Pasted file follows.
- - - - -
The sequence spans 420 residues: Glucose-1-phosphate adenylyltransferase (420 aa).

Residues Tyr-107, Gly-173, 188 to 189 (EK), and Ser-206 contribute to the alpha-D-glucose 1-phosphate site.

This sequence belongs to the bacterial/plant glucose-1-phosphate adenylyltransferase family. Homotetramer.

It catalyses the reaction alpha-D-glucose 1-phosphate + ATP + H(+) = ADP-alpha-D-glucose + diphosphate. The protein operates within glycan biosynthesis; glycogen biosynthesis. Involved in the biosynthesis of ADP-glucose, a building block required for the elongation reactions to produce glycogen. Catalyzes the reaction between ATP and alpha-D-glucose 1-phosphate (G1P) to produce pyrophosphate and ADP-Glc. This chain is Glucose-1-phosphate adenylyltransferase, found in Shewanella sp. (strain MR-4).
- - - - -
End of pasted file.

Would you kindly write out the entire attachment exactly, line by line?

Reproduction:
The sequence spans 420 residues: Glucose-1-phosphate adenylyltransferase (420 aa).

Residues Tyr-107, Gly-173, 188 to 189 (EK), and Ser-206 contribute to the alpha-D-glucose 1-phosphate site.

This sequence belongs to the bacterial/plant glucose-1-phosphate adenylyltransferase family. Homotetramer.

It catalyses the reaction alpha-D-glucose 1-phosphate + ATP + H(+) = ADP-alpha-D-glucose + diphosphate. The protein operates within glycan biosynthesis; glycogen biosynthesis. Involved in the biosynthesis of ADP-glucose, a building block required for the elongation reactions to produce glycogen. Catalyzes the reaction between ATP and alpha-D-glucose 1-phosphate (G1P) to produce pyrophosphate and ADP-Glc. This chain is Glucose-1-phosphate adenylyltransferase, found in Shewanella sp. (strain MR-4).